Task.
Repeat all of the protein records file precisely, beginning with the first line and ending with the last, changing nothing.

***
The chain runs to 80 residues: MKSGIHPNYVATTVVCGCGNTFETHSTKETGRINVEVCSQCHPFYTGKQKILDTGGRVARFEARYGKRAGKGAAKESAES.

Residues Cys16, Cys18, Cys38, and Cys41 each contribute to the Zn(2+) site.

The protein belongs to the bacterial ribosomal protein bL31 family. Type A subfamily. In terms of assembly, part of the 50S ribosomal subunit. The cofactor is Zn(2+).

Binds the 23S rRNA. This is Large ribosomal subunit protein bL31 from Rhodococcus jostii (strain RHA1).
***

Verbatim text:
The chain runs to 80 residues: MKSGIHPNYVATTVVCGCGNTFETHSTKETGRINVEVCSQCHPFYTGKQKILDTGGRVARFEARYGKRAGKGAAKESAES.

Residues Cys16, Cys18, Cys38, and Cys41 each contribute to the Zn(2+) site.

The protein belongs to the bacterial ribosomal protein bL31 family. Type A subfamily. In terms of assembly, part of the 50S ribosomal subunit. The cofactor is Zn(2+).

Binds the 23S rRNA. This is Large ribosomal subunit protein bL31 from Rhodococcus jostii (strain RHA1).